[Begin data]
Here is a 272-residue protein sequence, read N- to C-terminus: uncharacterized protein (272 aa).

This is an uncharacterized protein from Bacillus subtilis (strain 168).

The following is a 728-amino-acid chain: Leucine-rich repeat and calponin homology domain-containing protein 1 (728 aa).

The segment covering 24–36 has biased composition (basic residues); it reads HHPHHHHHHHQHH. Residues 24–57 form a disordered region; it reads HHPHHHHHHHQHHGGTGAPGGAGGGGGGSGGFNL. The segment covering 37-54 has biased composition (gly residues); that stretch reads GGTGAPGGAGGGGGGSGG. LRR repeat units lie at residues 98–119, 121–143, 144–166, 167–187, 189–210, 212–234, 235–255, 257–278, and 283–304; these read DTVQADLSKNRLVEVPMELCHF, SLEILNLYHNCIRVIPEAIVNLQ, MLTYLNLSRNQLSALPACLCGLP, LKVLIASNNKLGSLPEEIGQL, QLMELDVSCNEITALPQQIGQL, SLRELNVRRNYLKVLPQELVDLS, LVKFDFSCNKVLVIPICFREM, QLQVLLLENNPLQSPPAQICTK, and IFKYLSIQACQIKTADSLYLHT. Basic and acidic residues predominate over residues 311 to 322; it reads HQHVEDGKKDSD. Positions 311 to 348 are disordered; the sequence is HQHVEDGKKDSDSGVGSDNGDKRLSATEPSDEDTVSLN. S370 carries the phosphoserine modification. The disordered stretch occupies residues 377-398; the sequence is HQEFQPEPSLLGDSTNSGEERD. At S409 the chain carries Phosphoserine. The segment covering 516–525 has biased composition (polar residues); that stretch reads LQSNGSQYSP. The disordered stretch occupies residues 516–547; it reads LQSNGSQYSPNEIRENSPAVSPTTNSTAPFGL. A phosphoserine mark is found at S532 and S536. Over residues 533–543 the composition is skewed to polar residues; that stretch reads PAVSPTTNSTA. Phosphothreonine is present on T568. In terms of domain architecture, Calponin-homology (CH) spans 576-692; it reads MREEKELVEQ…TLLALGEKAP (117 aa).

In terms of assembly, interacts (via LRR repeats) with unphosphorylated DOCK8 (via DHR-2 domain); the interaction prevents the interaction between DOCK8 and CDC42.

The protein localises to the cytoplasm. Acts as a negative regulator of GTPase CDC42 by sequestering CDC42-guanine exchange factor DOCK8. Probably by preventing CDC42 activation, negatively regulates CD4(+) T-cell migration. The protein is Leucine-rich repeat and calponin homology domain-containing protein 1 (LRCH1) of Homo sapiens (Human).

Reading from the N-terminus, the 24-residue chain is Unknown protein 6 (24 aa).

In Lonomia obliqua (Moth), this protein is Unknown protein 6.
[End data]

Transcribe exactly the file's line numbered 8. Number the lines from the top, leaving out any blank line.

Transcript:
In Lonomia obliqua (Moth), this protein is Unknown protein 6.